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31 December, 2014

In 2015 May You Learn The Secret of God's Gladness in the Heart!



The Secret of Gladness
J.R. Miller, 1899


"But let all who take refuge in You be glad; let them ever sing for joy!" Psalm 5:11
"I will be glad and rejoice in You; I will sing praise to Your name, O Most High." Psalm 9:2
"I will be glad and rejoice in Your love" Psalm 31:7
"Rejoice in the LORD and be glad, you righteous. Sing, all you who are upright in heart!" Psalm 32:11
"But may the righteous be glad and rejoice before God; may they be happy and joyful." Psalm 68:3
"Satisfy us in the morning with Your unfailing love, that we may sing for joy and be glad all our days." Psalm 90:14
"Worship the LORD with gladness; come before Him with joyful songs!" Psalm 100:2
"This is the day the LORD has made; let us rejoice and be glad in it!" Psalm 118:24
It is worth while to be a singing bird, in this world in which are so many harsh and discordant sounds and so many cries of pain. Even a bird's songs put a little more music into the air. It is yet more worth while to be a singing Christian, giving out notes of gladness amid earth's sorrows.
"Rejoice in the Lord always. I will say it again: Rejoice!" Philippians 4:4. For most of us it is not easy to be always joyful; yet we should learn our lesson so well that whether amid circumstances of sorrow or of gladness — our song shall never be interrupted.
Joy is God's ideal for His children. He means for them to be sunny-faced and happy-hearted. He does not wish them to be heavy-hearted and sad. He has made the world full of beauty and full of music. The mission of the gospel is to start songs wherever it goes. Its keynote is joy — good tidings of great joy to all people. We are commanded to rejoice always.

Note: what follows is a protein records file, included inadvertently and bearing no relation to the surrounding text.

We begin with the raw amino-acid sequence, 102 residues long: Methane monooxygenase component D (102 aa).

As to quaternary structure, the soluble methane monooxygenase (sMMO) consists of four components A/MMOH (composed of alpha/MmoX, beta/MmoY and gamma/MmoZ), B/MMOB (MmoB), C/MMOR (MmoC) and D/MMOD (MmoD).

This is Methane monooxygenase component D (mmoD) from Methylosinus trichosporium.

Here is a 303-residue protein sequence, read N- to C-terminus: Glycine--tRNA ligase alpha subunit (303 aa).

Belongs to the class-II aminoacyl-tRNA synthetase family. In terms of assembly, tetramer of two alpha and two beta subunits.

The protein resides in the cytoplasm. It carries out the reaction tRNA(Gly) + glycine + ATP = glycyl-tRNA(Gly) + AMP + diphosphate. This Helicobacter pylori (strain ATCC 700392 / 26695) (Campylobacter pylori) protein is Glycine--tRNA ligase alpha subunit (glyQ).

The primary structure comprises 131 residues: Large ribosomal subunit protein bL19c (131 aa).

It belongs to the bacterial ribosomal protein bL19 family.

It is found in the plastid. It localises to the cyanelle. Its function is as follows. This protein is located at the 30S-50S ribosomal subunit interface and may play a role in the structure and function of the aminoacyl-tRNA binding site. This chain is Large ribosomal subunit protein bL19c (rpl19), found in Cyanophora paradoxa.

This does not mean that the Christian's life is exempt from trouble, pain, and sorrow. The gospel does not give us a new set of conditions with the hard things left out. The Christian's home is not sheltered from life's storms — any more than the worldly man's home is. Sickness enters the circle where the voice of prayer is heard, with its hot breath — as well as the home where no heart adores and no knee bends before God. In the holiest home sanctuary, the loving group gathers about the bed of death, and there is sorrow of bereavement.
Nor is grief less poignant in the believer's case, than in that of the man who knows not Christ. Grace does not make . . .
love less tender,
the pang of affliction less sharp,
the sense of loss less keen, or
the feeling of loneliness less deep.
God does not give joy to His children by making them incapable of suffering. Divine grace makes the heart all the more tender, and the capacity for loving all the deeper; hence it increases rather than lessens the measure of sorrow when afflictions come.
But the joy of the Christian is something which lies too deep to be disturbed by the waves and tides of earthly trouble. It has its source in the very heart of God. Sorrow is not prevented by grace, but is swallowed up in the floods of heavenly joy. That was what Jesus meant when He talked to His disciples of joy just as He was about to go out to Gethsemane. He said their sorrow would be turned into joy, and that they would have a joy which the world could not take from them; that is, a joy which earth's deepest darkness could not put out. God's joy is not the absence of sorrow, but divine comfort overcoming sorrow — sunshine striking through the black clouds, transfiguring them! "You will be sorrowful, but your sorrow will be turned into joy!" John 16:20